Thursday, April 3, 2008


President Tommy Remengasau, Jr., a Head of State of the Republic of Palau was stranded in Manila, April 2, 2008, after a US Airline rejected him aboard. The President was embarrassed after being subjected to a search by Continental Airline in spite of the presence of Philippines’ official sending him off.


The Philippines apologized on the incident and provided him and his party another aircraft to his destination.


This is a case of a failure of protocol. How did the airline managed to reject a Head of State in spite of the intercession of a diplomatic party? Can an airline be held liable in its act of degrading or indirectly insulting a president?


The Republic of Palau is an island nation in the Pacific Ocean. It is a tourist haven, particularly, scuba diving and snorkelling in its rich marine environment. It is situated some 500 miles (800 kilometers) east of the Philippines and north of Indonesia. Palau is a member of the United Nations effective December l5, l994. It declared its independence with the Federated States of Micronesia but remain associated with the United States in its defense for 50 years. The United States maintains its diplomatic delegations and an embassy in Koror, the largest city of Palau.


With the embarrassing situation a US airline has inflicted on the Palau President, would it be appropriate for the United States to make amends or apologize with? An explanation should be made by the current Charge d’ Affaires and Principal US Official on diplomatic relation department or the Chief of U.S. Protocol. The usual protocol and diplomatic immunity are always accorded to a Head of State. Special treatment for a leader has been the practise of all nations and is an internationally-accepted principle. The concept of protocol and immunity has been a way of extending courtesy to the supreme head long before a formal government is established. Ancient tribes even provide assistance to a messenger bringing information to another tribe and are allowed to roam a conflicting territories without fear of being harmed.


The Vienna Convention on Diplomatic Relation of l96l and on Consular Relations of l963, provide that “diplomatic agents and immediate family are immune from all criminal prosecution, civil law suit, and other administrative jurisdictions.” The president is not only an ordinary consular agent, he is the national symbol of the State and should be treated with special and splendored manner of entertainment. The said convention, under Article 26, “Departure from Territory of the Receiving State,” further provides that: “even in time of conflict, necessary time and facilities should be provided by the receiving State to leave at earliest possible moment and in case of need, place at their disposal the necessary means of transport for themselves.”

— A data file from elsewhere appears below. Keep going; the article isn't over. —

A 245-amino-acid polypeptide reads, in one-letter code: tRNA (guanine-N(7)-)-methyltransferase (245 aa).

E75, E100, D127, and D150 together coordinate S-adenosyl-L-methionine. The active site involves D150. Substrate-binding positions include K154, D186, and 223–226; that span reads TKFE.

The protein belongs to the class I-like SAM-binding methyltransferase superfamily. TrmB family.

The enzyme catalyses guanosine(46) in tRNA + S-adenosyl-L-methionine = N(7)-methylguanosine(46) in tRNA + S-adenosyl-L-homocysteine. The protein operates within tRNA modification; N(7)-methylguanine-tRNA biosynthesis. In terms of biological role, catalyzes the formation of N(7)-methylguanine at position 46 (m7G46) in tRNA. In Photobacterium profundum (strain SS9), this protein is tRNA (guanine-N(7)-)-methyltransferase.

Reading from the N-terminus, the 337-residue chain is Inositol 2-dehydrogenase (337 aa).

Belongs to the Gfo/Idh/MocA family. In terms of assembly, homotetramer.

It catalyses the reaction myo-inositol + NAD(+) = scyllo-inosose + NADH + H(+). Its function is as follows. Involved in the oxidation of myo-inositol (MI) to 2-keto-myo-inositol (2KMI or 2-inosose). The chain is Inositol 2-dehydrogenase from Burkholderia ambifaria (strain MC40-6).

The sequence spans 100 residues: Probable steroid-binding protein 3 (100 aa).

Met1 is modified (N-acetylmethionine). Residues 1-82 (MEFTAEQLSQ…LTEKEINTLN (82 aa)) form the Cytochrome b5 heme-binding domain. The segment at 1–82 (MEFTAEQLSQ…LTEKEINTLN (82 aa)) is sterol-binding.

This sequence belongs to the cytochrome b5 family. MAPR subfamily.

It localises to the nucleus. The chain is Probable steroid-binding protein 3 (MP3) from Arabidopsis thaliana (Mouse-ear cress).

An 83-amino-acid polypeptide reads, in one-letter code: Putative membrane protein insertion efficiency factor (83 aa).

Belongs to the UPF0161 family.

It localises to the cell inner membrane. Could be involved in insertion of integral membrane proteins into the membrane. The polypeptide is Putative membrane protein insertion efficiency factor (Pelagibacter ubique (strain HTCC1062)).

This is to expound the principle of diplomacy that should be extended to the Head of State, although there are no “written guidelines” how the necessary protocol should be executed on the case of a president. But the generally-accepted principle is to show the respect to a leader at whatever cost.


Frisking the President may be construed as a breach in protocol. The degrading and humiliation of his post, not only to his person, is an embarrassing incident that the concerned States are bound to explain not only as a sign of retribution but to establish a precedent that it should not be repeated and let to happen to a visiting Official. Granting that there exists a conflict or displeasure the United States might have had with the Republic of Palau, it should not mean to show it that way. As Erik Goldstein, Professor of the University of Birmingham, put on his papers, “Developments in Protocol”: “The diplomatic insult today can be a carefully crafted instrument of statecraft used as a way of communicating extreme displeasure when all other efforts at communication have failed.”


As I stated, it should not mean to show it that way.


tibo_3rd said...

The Philippine Dept. of Foreign Affairs and the counterpart of Palau should file a report to the US State Dept.

And the US State Dept. should get in touch with the top executives of Continental airlines to see where the airline company erred and reprimand the personnel of the airline company.

Likewise, the DFA should get in touch with the management of MIAA and check with the local ground crew of the airline.

Rmagin said...

Thanks tibo_3rd,

It's a good advice, but tough measures should be enforced to avoid diplomatic hostilities.